Picture this, your company is trying to increase the use of solar panels. Instead of only pushing targeted ads at people to buy more panels, you could implement a public affairs strategy advocating  tax breaks for using the panels and additional taxes for nonrenewable energy use. You could create an online petition calling on Congress to increase tax breaks for solar use and partner with influencers who are passionate about this cause. These influencers could create compelling videos on YouTube and TikTok, post photos on their Instagram feed, and ask people to sign the petition in their bios. This way your message is getting across to more people and you’re driving more individuals to the petition. 


There are many niche issues for which it can be hard to find spokespeople. In this situation, you could partner with a public affairs agency to identify experts or work on your own to identify influencers who have actually experienced whatever challenge it is you’re trying to address. You can then use that influencer to give interviews, post videos, and work as essentially a spokesperson for your campaign or cause. This will make your campaign seem more personable, and if your issue is the biggest issue that the influencer is passionately involved in, it can have a big impact with their followers. 

Message testing  

In the public affairs space, there is a lot of jargon – “stakeholders,” “leverage” “grasstops,” “synergy,” “walk-back,” “deep expertise,” and other terms that mean a lot to public affairs professionals but don’t mean as much to the public. It’s not unusual to witness these terms making it outside the D.C. bubble into regular ads or messaging. In a world where K Street is just a name of a street, these mistakes can be detrimental to your campaign.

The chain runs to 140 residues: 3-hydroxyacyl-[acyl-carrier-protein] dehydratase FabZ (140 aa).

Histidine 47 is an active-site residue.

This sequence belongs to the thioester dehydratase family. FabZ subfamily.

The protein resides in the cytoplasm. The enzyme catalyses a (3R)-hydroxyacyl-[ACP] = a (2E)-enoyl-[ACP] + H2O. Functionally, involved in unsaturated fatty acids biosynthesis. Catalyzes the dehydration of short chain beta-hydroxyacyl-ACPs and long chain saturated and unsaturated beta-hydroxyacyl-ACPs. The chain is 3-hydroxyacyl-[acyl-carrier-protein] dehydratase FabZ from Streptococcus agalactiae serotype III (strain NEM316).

An advantage of working with influencers is that they can help test your campaign messages with the actual influencers in focus group environments (or just asking for feedback) or with their followers. Understanding which messaging works and doesn’t work with your supporters across the country can save you a lot of money and help persuade potential advocates and eventually lawmakers. 

Changing a policy can be very expensive and sometimes what raises the most resistance to the policy change is lawmakers thinking that their constituents don’t care about your issue. Prove them wrong by implementing a grassroots strategy that includes authentic influencers with genuine audiences who are engaged and ready to take action. 

Michelle “Mischa” Sindyukov is a senior consultant in APCO Worldwide’s Advocacy and Campaigns practice in Washington, D.C. She specializes in influencer engagements, campaigns, international new business, events and corporate communications for global corporations. Her clients include Fortune 500 companies, law firms, and multinationals in the food, retail and commodities spaces. Mischa assists clients across several regions, including Latin America, the Middle East and Europe. Previously, Mischa was on APCO’s Global Marketing team, where she helped lead internal communications and create programming for 700+ employees across 30+ offices around the world.